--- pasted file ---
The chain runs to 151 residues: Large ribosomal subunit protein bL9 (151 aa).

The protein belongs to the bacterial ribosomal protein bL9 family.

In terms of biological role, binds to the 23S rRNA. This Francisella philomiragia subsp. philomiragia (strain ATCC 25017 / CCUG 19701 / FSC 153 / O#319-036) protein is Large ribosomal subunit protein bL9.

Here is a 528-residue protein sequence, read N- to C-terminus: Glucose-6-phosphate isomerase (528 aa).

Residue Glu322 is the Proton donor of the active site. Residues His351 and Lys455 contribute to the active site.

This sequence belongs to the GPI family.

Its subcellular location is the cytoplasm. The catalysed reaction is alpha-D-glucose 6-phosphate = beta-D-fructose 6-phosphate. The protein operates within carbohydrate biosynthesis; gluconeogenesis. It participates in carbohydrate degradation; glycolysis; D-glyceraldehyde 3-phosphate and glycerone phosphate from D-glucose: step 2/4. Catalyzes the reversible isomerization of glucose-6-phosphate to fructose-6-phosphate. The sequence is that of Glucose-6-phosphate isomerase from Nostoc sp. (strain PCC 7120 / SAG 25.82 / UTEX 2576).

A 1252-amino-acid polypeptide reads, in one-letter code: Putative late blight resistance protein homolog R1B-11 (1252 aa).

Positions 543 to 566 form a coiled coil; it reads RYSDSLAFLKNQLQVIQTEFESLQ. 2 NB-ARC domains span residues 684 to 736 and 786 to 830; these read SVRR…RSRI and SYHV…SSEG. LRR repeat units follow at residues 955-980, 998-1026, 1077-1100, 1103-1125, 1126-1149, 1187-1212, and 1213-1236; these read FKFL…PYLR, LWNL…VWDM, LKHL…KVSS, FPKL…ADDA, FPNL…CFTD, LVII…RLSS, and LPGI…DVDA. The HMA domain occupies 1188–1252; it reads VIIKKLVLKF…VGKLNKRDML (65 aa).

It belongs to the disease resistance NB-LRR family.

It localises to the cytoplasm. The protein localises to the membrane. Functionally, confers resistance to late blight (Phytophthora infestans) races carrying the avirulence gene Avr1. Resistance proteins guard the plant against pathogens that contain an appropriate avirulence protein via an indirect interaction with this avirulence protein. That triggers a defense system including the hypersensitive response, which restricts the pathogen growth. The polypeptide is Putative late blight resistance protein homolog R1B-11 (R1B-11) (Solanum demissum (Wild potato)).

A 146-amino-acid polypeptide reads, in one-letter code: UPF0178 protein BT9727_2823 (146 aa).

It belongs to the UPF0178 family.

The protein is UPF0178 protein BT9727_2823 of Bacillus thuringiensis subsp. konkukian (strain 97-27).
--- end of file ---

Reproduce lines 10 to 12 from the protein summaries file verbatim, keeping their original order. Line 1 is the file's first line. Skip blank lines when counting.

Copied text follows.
It belongs to the disease resistance NB-LRR family.

It localises to the cytoplasm. The protein localises to the membrane. Functionally, confers resistance to late blight (Phytophthora infestans) races carrying the avirulence gene Avr1. Resistance proteins guard the plant against pathogens that contain an appropriate avirulence protein via an indirect interaction with this avirulence protein. That triggers a defense system including the hypersensitive response, which restricts the pathogen growth. The polypeptide is Putative late blight resistance protein homolog R1B-11 (R1B-11) (Solanum demissum (Wild potato)).

A 146-amino-acid polypeptide reads, in one-letter code: UPF0178 protein BT9727_2823 (146 aa).